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Disclaimer: I, the author of this article, am not Mariah - the person being discussed. I am only a writer with opinions on the issue.
It is no surprise that following the November 8th election, minorities have reunited all over the United States in mutual fear of a new sense of oncoming chaos and in preparation for a new battle. And we have every right to do so.
Only seven days following Donald Trump’s election, reports of incidents of street harassment, threats of vandalism, emotional and physical abuse, and school and work discrimination have exceeded the number of reports following the disaster of 9/11, with the Southern Poverty Law Center receiving more than 200 hate crimes since Election Day.
And one of the Atlanta’s Muslim community’s victims was right in the center of it all. Mariah Teli, a teacher at Dacula High School in Dacula, Georgia, discovered the letter in her classroom on Friday. The alarming note was scrawled in disturbing black-ink handwriting and included hand drawn pictures of the American flag.
The letter read: “Mrs Teli: Your headscarf isn’t allowed anymore. Why don’t you tie it around your neck and hang yourself with it - off your neck instead of your head.” It was signed “America!”.
Mairah, only 24 years old, believes that the letter was triggered by Trump’s success following the 2016 U.S. election period and his dishonorable victory. She fears that this is only a sign of an upsurge in hate crimes and a universal violent detestation against Muslims in America. Publishing the sinister letter in hopes of raising awareness of our current degrading and shameful ambience of our society, Mariah ends the Facebook post by promising that “Spreading hate isn't going to "make America great again."”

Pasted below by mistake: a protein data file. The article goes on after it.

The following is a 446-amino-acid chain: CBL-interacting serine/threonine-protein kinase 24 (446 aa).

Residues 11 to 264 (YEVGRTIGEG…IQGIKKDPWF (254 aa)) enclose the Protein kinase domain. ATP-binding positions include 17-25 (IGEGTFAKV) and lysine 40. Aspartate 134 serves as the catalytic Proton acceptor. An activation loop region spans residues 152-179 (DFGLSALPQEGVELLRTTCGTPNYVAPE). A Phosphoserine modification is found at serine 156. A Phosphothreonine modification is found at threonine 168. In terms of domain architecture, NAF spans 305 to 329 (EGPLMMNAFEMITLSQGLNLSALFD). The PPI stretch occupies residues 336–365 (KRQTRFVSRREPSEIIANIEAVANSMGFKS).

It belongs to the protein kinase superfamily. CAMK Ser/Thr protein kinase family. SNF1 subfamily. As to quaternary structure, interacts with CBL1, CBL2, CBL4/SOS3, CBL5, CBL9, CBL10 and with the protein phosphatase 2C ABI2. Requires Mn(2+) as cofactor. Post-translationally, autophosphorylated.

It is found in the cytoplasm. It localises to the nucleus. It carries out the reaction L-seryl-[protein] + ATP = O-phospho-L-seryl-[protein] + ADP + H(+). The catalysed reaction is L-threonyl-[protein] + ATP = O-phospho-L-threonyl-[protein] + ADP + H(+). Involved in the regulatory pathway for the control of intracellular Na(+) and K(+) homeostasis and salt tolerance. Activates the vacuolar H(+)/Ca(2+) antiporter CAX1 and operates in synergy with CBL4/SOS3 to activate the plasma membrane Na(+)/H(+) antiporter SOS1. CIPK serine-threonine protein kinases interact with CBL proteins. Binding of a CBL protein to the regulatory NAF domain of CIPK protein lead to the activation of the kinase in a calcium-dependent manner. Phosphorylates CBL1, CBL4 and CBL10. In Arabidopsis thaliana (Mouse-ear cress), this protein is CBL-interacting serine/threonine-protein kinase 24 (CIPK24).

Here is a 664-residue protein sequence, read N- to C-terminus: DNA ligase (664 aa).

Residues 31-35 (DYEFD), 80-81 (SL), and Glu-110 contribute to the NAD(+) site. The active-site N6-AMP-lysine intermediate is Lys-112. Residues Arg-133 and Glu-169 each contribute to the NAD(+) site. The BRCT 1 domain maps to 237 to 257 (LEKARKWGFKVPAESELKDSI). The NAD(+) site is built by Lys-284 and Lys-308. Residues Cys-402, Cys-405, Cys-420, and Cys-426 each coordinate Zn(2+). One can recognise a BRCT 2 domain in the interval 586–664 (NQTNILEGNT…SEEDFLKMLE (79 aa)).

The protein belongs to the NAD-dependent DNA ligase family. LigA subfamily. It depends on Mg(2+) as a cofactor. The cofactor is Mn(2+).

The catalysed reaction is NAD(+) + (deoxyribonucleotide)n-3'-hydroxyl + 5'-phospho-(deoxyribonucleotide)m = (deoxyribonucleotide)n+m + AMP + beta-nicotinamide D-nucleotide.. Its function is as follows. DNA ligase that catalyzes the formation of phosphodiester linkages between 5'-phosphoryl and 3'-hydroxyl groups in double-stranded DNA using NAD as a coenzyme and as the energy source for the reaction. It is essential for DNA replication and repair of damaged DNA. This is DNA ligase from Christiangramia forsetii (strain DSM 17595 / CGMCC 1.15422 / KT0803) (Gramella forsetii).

Richard Cohen, president of the Southern Poverty Law Center, believes the surge in hate crimes are inspired by Donald Trump’s rhetoric, as he told USA Today, “The white supremacists out there are celebrating his victory and many are feeling their oats.” Although minorities are no painfully aware that a good majority of our nation is fueled by ignorance and racial hatred, the issue is not Trump: it is his rhetoric which validated the racist, xenophobic, and supremacist values, opinions, and actions of this perturbing majority.
While Mariah’s first hand witnessing of a post-Trump society, many others around the nation have felt the terror. A Spanish church in Maryland found their church signed vandalized, with “TRUMP NATION WHITES ONLY” plastered on the sign and a brick wall near the church’s memorial garden. In New York, swastikas were drawn on student dorms at the New School on Saturday. In Pennsylvania, black students of the University of Pennsylvania were added to a racist GroupMe message on Friday, with the group being bombarded with racist messages using slurs, photos of lynchings, and calendar invites to “daily lynching” events. And in Michigan, a man threatened a Muslim student at the University of Michigan to remove her hijab, or he would set it on fire with a lighter. This is only a small summary of the hundreds and hundreds of hate crimes currently corrupting our nation - all in the single week since Donald Trump’s win.
And in response to these incident, we as a nation must listen to each other’s stories. And we must work together in battling every stereotype against every victim, and continue fighting for the values that this nation was once founded by and built upon. We can not allow hate to triumph in the battle we will wage against ignorance.
We must believe in breaking down the walls that separate us rather than building them to increasingly segregate our communities. And with the mentality of building the bridges that unite us rather than burning them to divide our country any further, we will take back a nation that has always been known for its freedom, demand for justice, and appreciation of diversity.
Alaa Elassar is the managing editor of AtlantaMuslim.com and works for CNN International as a writing and production intern. A junior at Georgia State University and a political science and journalism double major, Alaa's writing and passions surround justice and politics.
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